I have a velocity script as follows:
#set ($rawList = $CstPolicyList)
#set ($sortedList = $sorter.sort($rawList,"policySaleDate:desc"))
Here is Sorted List:
#if($sortedList.size() > 0)
#foreach($policy in $sortedList)
Sorted list is empty! <br>
Here is Raw List:
#if($rawList.size() > 0)
#foreach($policy in $rawList)
policySaleDate is a Marketo Date field. It may be empty.
When I run it, I get output for the second, "rawList". But nothing for the sorted list (size is 0).
Even weirder, if I change the sort column to use updatedAt:
Then I get Identical output for both the sortedList and the rawList. The "asc" and "desc" do not make a difference.
Why would the sort not return anything if I reference the "policySaleDate" field? I know it is the correct name (and I have the check box checked in the list)
because the data shows up in the email for the $rawList
Message was edited by: Digital Pi fixed some typos
I experimented sorting by the policyId (text field):
#set ($sortedList = $sorter.sort($rawList,"policyId:desc"))
This works fine, it returns a sortedList to $sortedList as expected.
The issue seems to be with the custom object policySalesDate date field. $sorter.sort does not like it for some reason.
It's not really weird! You can't mix types with a generic SortTool.sort, and comparing a null with a String value, or a Boolean with a String, or a Number with a Boolean, are all mixed types. There isn't a comparator function to derive a useful result from such comparisons, so the sort will error out and you will get no result.
In Java at large you can build custom comparators for different types, so you ensure there's a result. But in a locked-down Velocity scenario you can't do this. What you can do is iterate over the list and fill in any null with an empty-like value of the same type. Unfortunately null is the best non-value, and you can't use that or you're back where you started.
Did some more testing. There is another date field on the custom object, ("policyEffectiveDate") which is never empty.
I tried sorting on that and all works fine.
Then, I found some leads that had values for all of the the "policySalesDate" fields. Again, this worked fine.
So my conclusion is the that sorter.sort() function does not work well when sorting custom object lists with date fields that have empty values. This is unfortunate, mysterious behavior.
Did you not read my response?
Thanks Sanford. I Just read your reply. I understand what you are saying, but think that it would be much nicer to handle this the way SQL handles it, with a default sort order for NULL values or allowing you to declare the sort order for NULL. Short of that, to silently fail and return *nothing* seems completely weird to me, especially when considering the near lack of documentation of Velocity scripting in Marketo environments. ( Your blog seems to be the only authoritative source for that!)
Well... for the reason you allude to, SQL is probably not the best example of null sorting, as the order is not defined. A standards-compliant SQL engine could, strange as it would be, apply a random sort order to NULLs so they're interleaved with other values! And some engines don't let you choose between nulls-first and nulls-last so you're at the mercy of their arbitrary implementation. (And technically-technically, in implementations that only use the system order, it's not exactly that NULL is sorted to the top or bottom, it's that the result of a comparison with NULL is sorted to the top or bottom, e.g. the unknown comparison result isn't the same as NULL itself.)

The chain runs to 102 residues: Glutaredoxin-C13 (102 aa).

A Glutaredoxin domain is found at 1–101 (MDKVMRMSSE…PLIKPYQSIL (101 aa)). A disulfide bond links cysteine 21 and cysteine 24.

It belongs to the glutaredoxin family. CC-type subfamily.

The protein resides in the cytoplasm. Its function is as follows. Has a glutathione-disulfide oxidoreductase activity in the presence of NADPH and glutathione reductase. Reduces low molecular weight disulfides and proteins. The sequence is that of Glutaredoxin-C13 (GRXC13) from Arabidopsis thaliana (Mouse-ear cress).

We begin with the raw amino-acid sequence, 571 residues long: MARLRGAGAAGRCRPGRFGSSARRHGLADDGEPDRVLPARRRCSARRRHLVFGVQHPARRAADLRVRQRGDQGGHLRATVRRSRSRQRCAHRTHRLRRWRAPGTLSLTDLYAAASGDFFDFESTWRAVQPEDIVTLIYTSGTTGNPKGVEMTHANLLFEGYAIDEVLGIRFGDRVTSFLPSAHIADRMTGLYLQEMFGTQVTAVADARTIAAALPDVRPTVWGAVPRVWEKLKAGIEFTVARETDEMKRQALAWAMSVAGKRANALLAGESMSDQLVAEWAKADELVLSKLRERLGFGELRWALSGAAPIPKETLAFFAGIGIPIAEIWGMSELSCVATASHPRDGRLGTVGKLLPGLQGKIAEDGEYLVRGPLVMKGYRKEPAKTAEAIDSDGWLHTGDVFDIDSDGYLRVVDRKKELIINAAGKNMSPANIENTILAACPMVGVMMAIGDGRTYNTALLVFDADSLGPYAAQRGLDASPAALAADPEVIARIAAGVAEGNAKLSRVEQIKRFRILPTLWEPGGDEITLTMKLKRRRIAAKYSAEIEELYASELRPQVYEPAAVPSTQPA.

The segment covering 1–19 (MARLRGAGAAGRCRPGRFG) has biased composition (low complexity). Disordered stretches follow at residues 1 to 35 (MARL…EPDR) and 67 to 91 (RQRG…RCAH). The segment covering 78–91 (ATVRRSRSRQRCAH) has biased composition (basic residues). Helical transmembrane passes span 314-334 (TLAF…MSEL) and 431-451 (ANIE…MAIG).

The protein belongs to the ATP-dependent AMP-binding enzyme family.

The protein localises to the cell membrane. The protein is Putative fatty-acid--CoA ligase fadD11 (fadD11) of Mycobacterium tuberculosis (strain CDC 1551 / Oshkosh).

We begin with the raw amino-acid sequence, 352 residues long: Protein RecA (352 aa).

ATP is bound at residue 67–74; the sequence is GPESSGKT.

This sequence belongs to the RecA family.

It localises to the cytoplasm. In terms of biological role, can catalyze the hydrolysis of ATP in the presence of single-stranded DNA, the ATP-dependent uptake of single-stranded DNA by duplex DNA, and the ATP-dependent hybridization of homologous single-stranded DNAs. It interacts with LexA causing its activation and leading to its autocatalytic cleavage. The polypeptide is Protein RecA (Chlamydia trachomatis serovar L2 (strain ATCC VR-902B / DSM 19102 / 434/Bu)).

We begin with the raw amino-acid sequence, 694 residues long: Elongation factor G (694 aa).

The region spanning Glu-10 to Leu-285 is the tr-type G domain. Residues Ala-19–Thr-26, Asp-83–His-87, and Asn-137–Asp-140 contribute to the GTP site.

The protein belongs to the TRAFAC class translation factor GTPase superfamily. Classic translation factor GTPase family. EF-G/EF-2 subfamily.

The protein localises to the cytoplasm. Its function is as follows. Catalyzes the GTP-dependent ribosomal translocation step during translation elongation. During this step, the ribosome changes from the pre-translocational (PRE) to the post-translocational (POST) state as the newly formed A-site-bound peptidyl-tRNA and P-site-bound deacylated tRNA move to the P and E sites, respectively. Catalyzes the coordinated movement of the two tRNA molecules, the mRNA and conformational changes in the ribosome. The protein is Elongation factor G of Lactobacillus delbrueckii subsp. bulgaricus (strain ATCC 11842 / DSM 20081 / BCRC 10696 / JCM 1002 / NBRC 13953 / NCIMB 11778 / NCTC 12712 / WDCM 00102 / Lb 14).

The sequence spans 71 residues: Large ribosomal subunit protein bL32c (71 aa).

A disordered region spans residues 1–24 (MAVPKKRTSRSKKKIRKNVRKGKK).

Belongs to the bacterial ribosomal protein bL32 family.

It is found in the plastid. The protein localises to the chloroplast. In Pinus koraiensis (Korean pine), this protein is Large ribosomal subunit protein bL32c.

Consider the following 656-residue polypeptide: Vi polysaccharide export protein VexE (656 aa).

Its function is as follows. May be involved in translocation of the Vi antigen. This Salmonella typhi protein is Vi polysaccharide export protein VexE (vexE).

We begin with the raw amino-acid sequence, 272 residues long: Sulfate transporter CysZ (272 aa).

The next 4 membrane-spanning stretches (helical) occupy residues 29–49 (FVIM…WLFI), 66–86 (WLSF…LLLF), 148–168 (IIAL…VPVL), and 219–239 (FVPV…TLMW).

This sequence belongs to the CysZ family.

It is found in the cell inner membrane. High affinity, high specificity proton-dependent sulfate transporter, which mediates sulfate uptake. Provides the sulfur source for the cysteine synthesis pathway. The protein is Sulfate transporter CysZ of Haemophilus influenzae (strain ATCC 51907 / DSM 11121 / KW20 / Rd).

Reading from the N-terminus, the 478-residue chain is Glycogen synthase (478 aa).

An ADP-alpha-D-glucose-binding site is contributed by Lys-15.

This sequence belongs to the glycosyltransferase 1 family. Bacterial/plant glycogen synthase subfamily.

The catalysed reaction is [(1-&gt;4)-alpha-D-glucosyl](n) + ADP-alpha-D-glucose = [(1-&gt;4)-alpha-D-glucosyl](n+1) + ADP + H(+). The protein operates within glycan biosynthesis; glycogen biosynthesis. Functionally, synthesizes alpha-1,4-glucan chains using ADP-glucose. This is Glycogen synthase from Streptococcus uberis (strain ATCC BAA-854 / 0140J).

At any rate, yes, this stuff is hard to find documentation for! The main reason is that Velocity is a strongly typed language masquerading as a mere scripting dialect. So it's expected that a person pushing Velocity to the fullest will find it a techie's dream (and I do kind of love it, with reservations) relative to basic scripting languages. But in reality that can be really intimidating, because the documentation seems built for people who are already Java pros. Take the SortTool doc. It says:
Each property which is to be sorted on must return one of the follow[ing]:
- Primitive type: e.g. int, char, long etc
- Standard Object: e.g. String, Integer, Long etc
- Object which implements the Comparable interface.
The sort is performed by calling Collections.sort()...
Even aside from the mention of the Comparable interface (which only is implementable if you control the objects coming in, which we don't in Marketo) this leaves a lot unspoken. What it doesn't specifically say, and which you're supposed to just kinda know, is:
Aaaanyway, if you want to sort on a String property that may have a null value, you can loop over it and set all the nulls to an empty String, then sort:
#foreach( $itm in $myList )
#set( $itm.nullableStringProp = $display.alt($itm.nullableStringProp, "") )
#set( $safeSortedList = $sorter.sort( $myList, "nullableStringProp" ) )
Similarly, if it's an Integer prop, you can set it to the lowest possible Integer:
#foreach( $itm in $myList )
#set( $itm.nullableIntegerProp = $display.alt($itm.nullableIntegerProp, $field.in(0).MIN_VALUE) )
#set( $safeSortedList = $sorter.sort( $myList, "nullableIntegerProp" ) )
Each of these will sort the formerly null values first in ascending order.
This is relatively uncharted territory and I will definitely be adding a blog post on it.